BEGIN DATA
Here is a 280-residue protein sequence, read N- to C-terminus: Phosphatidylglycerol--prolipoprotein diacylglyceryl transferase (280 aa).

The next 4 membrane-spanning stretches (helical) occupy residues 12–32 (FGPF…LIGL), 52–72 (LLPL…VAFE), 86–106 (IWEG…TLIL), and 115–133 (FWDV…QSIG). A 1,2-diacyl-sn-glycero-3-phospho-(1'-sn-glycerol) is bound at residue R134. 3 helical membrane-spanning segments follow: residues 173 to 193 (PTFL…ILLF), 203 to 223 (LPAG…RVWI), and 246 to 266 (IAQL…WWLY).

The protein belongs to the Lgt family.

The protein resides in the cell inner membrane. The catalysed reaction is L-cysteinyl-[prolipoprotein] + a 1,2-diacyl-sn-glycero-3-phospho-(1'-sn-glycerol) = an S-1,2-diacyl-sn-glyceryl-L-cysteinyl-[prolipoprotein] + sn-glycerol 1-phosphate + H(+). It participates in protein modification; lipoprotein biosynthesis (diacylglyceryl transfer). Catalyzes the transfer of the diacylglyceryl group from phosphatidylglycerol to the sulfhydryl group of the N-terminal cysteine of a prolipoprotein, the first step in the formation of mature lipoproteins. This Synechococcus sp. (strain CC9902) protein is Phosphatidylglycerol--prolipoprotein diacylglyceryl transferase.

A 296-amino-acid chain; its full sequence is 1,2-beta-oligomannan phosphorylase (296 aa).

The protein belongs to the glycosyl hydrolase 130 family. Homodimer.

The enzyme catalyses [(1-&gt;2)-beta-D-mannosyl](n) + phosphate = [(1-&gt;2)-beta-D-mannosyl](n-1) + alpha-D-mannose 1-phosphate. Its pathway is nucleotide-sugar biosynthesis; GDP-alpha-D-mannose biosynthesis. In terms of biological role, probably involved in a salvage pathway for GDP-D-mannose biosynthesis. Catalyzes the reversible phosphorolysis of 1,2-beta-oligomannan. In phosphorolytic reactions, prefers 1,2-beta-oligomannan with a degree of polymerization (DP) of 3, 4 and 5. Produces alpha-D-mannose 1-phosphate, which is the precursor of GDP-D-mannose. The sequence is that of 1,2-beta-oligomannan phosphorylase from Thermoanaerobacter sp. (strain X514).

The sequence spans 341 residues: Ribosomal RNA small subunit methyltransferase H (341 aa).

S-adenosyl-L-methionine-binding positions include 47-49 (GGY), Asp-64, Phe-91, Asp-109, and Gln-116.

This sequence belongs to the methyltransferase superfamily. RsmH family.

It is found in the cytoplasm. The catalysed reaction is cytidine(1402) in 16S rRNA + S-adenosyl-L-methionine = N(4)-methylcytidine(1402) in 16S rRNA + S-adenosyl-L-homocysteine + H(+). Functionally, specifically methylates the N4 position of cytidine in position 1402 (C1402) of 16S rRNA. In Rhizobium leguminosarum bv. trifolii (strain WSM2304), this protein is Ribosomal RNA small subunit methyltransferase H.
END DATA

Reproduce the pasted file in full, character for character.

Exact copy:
Here is a 280-residue protein sequence, read N- to C-terminus: Phosphatidylglycerol--prolipoprotein diacylglyceryl transferase (280 aa).

The next 4 membrane-spanning stretches (helical) occupy residues 12–32 (FGPF…LIGL), 52–72 (LLPL…VAFE), 86–106 (IWEG…TLIL), and 115–133 (FWDV…QSIG). A 1,2-diacyl-sn-glycero-3-phospho-(1'-sn-glycerol) is bound at residue R134. 3 helical membrane-spanning segments follow: residues 173 to 193 (PTFL…ILLF), 203 to 223 (LPAG…RVWI), and 246 to 266 (IAQL…WWLY).

The protein belongs to the Lgt family.

The protein resides in the cell inner membrane. The catalysed reaction is L-cysteinyl-[prolipoprotein] + a 1,2-diacyl-sn-glycero-3-phospho-(1'-sn-glycerol) = an S-1,2-diacyl-sn-glyceryl-L-cysteinyl-[prolipoprotein] + sn-glycerol 1-phosphate + H(+). It participates in protein modification; lipoprotein biosynthesis (diacylglyceryl transfer). Catalyzes the transfer of the diacylglyceryl group from phosphatidylglycerol to the sulfhydryl group of the N-terminal cysteine of a prolipoprotein, the first step in the formation of mature lipoproteins. This Synechococcus sp. (strain CC9902) protein is Phosphatidylglycerol--prolipoprotein diacylglyceryl transferase.

A 296-amino-acid chain; its full sequence is 1,2-beta-oligomannan phosphorylase (296 aa).

The protein belongs to the glycosyl hydrolase 130 family. Homodimer.

The enzyme catalyses [(1-&gt;2)-beta-D-mannosyl](n) + phosphate = [(1-&gt;2)-beta-D-mannosyl](n-1) + alpha-D-mannose 1-phosphate. Its pathway is nucleotide-sugar biosynthesis; GDP-alpha-D-mannose biosynthesis. In terms of biological role, probably involved in a salvage pathway for GDP-D-mannose biosynthesis. Catalyzes the reversible phosphorolysis of 1,2-beta-oligomannan. In phosphorolytic reactions, prefers 1,2-beta-oligomannan with a degree of polymerization (DP) of 3, 4 and 5. Produces alpha-D-mannose 1-phosphate, which is the precursor of GDP-D-mannose. The sequence is that of 1,2-beta-oligomannan phosphorylase from Thermoanaerobacter sp. (strain X514).

The sequence spans 341 residues: Ribosomal RNA small subunit methyltransferase H (341 aa).

S-adenosyl-L-methionine-binding positions include 47-49 (GGY), Asp-64, Phe-91, Asp-109, and Gln-116.

This sequence belongs to the methyltransferase superfamily. RsmH family.

It is found in the cytoplasm. The catalysed reaction is cytidine(1402) in 16S rRNA + S-adenosyl-L-methionine = N(4)-methylcytidine(1402) in 16S rRNA + S-adenosyl-L-homocysteine + H(+). Functionally, specifically methylates the N4 position of cytidine in position 1402 (C1402) of 16S rRNA. In Rhizobium leguminosarum bv. trifolii (strain WSM2304), this protein is Ribosomal RNA small subunit methyltransferase H.